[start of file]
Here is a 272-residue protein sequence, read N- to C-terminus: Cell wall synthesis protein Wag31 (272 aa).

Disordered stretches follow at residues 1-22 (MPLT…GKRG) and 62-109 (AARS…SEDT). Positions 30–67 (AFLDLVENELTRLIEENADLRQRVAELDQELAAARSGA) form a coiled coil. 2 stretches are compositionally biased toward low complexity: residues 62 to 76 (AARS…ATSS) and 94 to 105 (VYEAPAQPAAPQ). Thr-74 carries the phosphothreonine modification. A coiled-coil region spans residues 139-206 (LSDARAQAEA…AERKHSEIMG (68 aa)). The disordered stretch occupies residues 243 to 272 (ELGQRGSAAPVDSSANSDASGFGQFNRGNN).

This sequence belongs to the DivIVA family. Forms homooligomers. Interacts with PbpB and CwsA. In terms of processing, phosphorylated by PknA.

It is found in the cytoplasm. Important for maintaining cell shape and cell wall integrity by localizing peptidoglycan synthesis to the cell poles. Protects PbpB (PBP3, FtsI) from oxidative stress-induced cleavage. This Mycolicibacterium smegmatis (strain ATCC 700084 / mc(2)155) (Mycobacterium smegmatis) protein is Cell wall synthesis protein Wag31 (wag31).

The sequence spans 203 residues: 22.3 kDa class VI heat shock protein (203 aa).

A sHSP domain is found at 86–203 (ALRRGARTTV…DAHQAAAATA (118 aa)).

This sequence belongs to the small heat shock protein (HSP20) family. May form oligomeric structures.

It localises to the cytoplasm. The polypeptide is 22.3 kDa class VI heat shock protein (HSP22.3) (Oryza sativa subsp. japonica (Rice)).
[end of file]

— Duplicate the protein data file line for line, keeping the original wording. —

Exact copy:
Here is a 272-residue protein sequence, read N- to C-terminus: Cell wall synthesis protein Wag31 (272 aa).

Disordered stretches follow at residues 1-22 (MPLT…GKRG) and 62-109 (AARS…SEDT). Positions 30–67 (AFLDLVENELTRLIEENADLRQRVAELDQELAAARSGA) form a coiled coil. 2 stretches are compositionally biased toward low complexity: residues 62 to 76 (AARS…ATSS) and 94 to 105 (VYEAPAQPAAPQ). Thr-74 carries the phosphothreonine modification. A coiled-coil region spans residues 139-206 (LSDARAQAEA…AERKHSEIMG (68 aa)). The disordered stretch occupies residues 243 to 272 (ELGQRGSAAPVDSSANSDASGFGQFNRGNN).

This sequence belongs to the DivIVA family. Forms homooligomers. Interacts with PbpB and CwsA. In terms of processing, phosphorylated by PknA.

It is found in the cytoplasm. Important for maintaining cell shape and cell wall integrity by localizing peptidoglycan synthesis to the cell poles. Protects PbpB (PBP3, FtsI) from oxidative stress-induced cleavage. This Mycolicibacterium smegmatis (strain ATCC 700084 / mc(2)155) (Mycobacterium smegmatis) protein is Cell wall synthesis protein Wag31 (wag31).

The sequence spans 203 residues: 22.3 kDa class VI heat shock protein (203 aa).

A sHSP domain is found at 86–203 (ALRRGARTTV…DAHQAAAATA (118 aa)).

This sequence belongs to the small heat shock protein (HSP20) family. May form oligomeric structures.

It localises to the cytoplasm. The polypeptide is 22.3 kDa class VI heat shock protein (HSP22.3) (Oryza sativa subsp. japonica (Rice)).